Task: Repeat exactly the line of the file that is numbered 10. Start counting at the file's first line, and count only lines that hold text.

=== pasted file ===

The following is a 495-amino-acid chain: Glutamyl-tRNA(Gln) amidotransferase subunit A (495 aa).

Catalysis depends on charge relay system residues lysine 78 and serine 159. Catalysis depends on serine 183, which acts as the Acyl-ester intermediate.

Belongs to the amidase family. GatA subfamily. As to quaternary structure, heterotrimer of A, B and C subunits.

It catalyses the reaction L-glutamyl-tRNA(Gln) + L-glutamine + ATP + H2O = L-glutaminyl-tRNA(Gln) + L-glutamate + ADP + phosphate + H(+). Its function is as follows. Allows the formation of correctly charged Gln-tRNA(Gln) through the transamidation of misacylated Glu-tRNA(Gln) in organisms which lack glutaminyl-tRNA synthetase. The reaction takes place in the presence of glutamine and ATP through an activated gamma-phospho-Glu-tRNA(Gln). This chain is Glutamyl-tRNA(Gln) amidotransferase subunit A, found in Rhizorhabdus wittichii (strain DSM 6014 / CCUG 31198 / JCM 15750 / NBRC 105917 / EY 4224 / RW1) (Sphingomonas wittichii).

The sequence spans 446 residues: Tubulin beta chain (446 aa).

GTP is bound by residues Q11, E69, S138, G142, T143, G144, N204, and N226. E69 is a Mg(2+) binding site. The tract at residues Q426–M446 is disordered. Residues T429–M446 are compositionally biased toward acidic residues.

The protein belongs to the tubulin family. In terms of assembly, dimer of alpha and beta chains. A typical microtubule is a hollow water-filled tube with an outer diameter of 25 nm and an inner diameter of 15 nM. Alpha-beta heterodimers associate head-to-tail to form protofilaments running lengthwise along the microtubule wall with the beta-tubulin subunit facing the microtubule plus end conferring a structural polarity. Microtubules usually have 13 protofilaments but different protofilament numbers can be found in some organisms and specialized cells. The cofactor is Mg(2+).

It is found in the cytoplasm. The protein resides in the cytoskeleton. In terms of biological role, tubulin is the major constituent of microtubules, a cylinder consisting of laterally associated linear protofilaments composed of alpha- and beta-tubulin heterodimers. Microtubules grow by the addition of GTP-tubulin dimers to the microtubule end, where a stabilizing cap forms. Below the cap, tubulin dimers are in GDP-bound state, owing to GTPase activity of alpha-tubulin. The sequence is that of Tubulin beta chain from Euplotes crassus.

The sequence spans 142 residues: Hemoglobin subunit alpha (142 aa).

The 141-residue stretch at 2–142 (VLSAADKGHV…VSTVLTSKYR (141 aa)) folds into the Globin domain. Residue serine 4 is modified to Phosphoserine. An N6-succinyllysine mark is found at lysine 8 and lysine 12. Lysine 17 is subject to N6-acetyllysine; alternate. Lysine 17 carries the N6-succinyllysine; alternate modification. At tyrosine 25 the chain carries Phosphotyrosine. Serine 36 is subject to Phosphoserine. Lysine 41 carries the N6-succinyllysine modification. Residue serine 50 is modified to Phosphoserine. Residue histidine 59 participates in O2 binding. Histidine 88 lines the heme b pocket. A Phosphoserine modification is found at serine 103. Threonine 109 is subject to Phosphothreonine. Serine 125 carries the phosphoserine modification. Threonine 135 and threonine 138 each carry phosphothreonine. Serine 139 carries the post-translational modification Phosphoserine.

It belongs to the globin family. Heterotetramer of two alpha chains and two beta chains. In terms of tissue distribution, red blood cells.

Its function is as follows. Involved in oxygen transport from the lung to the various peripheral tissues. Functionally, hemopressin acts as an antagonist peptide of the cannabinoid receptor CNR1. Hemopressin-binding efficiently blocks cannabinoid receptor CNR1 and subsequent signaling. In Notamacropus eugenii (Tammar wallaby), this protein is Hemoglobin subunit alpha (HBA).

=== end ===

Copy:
The 141-residue stretch at 2–142 (VLSAADKGHV…VSTVLTSKYR (141 aa)) folds into the Globin domain. Residue serine 4 is modified to Phosphoserine. An N6-succinyllysine mark is found at lysine 8 and lysine 12. Lysine 17 is subject to N6-acetyllysine; alternate. Lysine 17 carries the N6-succinyllysine; alternate modification. At tyrosine 25 the chain carries Phosphotyrosine. Serine 36 is subject to Phosphoserine. Lysine 41 carries the N6-succinyllysine modification. Residue serine 50 is modified to Phosphoserine. Residue histidine 59 participates in O2 binding. Histidine 88 lines the heme b pocket. A Phosphoserine modification is found at serine 103. Threonine 109 is subject to Phosphothreonine. Serine 125 carries the phosphoserine modification. Threonine 135 and threonine 138 each carry phosphothreonine. Serine 139 carries the post-translational modification Phosphoserine.